How to Thrive in Your First Year Out of College

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College teaches you so much. And depending on where and what you study, advisors and professors will always push you to do your best. But the one thing I wish they would have taught?

How to thrive in your first year out of college!

To give you some context, I studied Strategic Communications at a small, satellite location of a private college in Florida. My professors were great. Furthermore, I was expected to engage in areas beyond my degree which included attending networking events. (Hellllllloooo, free food!)

Not surprisingly, the energy in college definitely oozed a certain pep that made me want to climb to the top and hustle to become as successful as possible.

In the same way, no one blatantly told me that I had to sacrifice and make myself miserable to somehow achieve recognition and promotions at a job. That’s the right of passage for young professionals, right?

Even before I graduated, I found myself burned out, resentful, and compromising myself at work. I just thought I had to get a job that “paid the bills” because being an artist, singer, or anything else wasn’t a real job.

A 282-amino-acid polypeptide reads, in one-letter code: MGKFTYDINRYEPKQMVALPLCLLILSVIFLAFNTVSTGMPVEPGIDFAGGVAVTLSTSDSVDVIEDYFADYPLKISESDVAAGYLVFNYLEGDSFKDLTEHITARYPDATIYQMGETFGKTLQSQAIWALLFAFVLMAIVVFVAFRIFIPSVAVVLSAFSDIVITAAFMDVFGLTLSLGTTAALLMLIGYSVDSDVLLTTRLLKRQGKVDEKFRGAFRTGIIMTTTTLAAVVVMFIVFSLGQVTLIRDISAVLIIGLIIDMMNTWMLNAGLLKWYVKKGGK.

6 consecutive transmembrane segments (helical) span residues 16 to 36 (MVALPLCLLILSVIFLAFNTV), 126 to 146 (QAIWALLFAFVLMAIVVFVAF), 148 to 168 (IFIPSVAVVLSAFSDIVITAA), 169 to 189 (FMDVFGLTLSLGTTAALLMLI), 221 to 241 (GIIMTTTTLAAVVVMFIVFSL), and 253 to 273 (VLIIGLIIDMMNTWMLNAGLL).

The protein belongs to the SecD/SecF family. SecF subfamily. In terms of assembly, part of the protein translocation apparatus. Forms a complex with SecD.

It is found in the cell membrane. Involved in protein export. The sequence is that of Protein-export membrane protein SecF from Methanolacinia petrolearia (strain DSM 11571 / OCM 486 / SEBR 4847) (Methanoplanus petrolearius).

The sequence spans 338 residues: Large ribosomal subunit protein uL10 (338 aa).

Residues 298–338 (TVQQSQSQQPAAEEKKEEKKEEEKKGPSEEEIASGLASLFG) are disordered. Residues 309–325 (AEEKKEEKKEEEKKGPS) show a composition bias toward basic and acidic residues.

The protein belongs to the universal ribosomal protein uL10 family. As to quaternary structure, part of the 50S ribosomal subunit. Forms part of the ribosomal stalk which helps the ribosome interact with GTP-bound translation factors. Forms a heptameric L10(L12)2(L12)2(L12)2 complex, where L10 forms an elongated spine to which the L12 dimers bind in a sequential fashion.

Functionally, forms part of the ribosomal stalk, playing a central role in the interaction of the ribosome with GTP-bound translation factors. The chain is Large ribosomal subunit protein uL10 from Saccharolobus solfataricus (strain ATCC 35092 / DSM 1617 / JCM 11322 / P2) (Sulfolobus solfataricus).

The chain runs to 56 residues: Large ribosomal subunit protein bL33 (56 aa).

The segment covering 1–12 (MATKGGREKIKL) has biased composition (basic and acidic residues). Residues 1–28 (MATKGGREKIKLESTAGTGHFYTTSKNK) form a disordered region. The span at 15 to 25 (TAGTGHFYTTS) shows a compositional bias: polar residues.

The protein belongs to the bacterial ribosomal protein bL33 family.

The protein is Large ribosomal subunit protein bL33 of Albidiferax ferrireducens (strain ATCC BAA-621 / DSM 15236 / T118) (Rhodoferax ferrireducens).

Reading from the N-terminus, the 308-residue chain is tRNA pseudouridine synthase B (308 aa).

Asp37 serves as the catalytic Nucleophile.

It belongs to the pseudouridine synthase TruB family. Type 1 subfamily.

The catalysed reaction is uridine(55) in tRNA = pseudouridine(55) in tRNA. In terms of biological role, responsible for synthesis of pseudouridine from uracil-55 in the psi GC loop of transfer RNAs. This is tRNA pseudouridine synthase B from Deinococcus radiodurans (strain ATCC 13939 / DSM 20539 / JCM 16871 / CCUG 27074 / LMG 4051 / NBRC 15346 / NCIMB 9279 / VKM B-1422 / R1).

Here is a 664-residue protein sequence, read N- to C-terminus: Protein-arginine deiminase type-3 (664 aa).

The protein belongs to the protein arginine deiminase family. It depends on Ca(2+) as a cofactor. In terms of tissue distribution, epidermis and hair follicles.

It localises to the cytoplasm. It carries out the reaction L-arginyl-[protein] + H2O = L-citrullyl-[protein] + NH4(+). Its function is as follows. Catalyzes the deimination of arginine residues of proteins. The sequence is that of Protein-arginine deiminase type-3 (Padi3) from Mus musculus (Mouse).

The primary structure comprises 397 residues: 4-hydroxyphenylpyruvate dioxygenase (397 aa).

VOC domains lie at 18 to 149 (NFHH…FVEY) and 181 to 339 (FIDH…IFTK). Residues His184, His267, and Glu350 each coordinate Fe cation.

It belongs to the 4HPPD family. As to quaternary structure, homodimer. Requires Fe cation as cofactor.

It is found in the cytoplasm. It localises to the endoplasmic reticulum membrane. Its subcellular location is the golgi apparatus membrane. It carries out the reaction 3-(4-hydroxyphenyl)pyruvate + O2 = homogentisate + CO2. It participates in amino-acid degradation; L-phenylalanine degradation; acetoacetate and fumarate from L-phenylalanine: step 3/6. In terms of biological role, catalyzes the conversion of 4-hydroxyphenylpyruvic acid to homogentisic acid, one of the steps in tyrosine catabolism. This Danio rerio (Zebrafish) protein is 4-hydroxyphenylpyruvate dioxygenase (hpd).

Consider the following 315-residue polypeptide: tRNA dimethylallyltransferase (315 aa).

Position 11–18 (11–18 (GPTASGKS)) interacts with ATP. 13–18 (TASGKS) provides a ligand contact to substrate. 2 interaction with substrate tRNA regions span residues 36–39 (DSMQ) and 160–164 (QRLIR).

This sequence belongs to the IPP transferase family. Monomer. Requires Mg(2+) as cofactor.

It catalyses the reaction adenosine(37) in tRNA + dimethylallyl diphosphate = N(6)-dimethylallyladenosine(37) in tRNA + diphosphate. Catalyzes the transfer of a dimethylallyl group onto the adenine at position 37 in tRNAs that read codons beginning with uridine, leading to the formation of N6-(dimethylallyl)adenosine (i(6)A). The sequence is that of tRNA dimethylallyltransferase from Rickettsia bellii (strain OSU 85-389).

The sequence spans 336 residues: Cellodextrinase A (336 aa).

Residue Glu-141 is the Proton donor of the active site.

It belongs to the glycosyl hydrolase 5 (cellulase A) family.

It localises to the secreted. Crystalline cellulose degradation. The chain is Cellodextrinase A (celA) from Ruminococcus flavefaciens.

So, what do I think they should teach you in school? A few things come to mind….

According to psychologists Herbert Freudenberger and Gail North, there are roughly 12 stages of burnout:

1. Intense drive and ambition to succeed and be the best.
2. Pushing yourself to work harder
3. Abandoning your own needs
4. Not taking responsibility for yourself. Blaming the job, bosses or coworkers for your miserableness.
5. You don’t make time for non-work related activities. It feels like they’re “just getting in the way of your work.”
6. The big D word…DENIAL. It’s easier to say that your coworker is lazy for leaving early than to recognize that you should allow yourself this treat as well.
7. Isolating yourself.
8. You become more reactionary and your behavior changes. You’re snapping at the people you love and feeling overall shitty.
9. Depersonalization. It’s like you don’t know how you got to this point and you don’t feel like you control the wheel anymore.
10. You just feel empty and without a purpose. (My past relief of choice for this feeling was red wine and hours of Netflix to numb myself.)
11. The other D word….Depression. Lack of motivation. Nothing sounds enjoyable. Your bed is your favorite place.
12. Finally, your mental & physical health just can’t take it anymore. You begin to lose your ability to cope, which may result in harmful behaviors.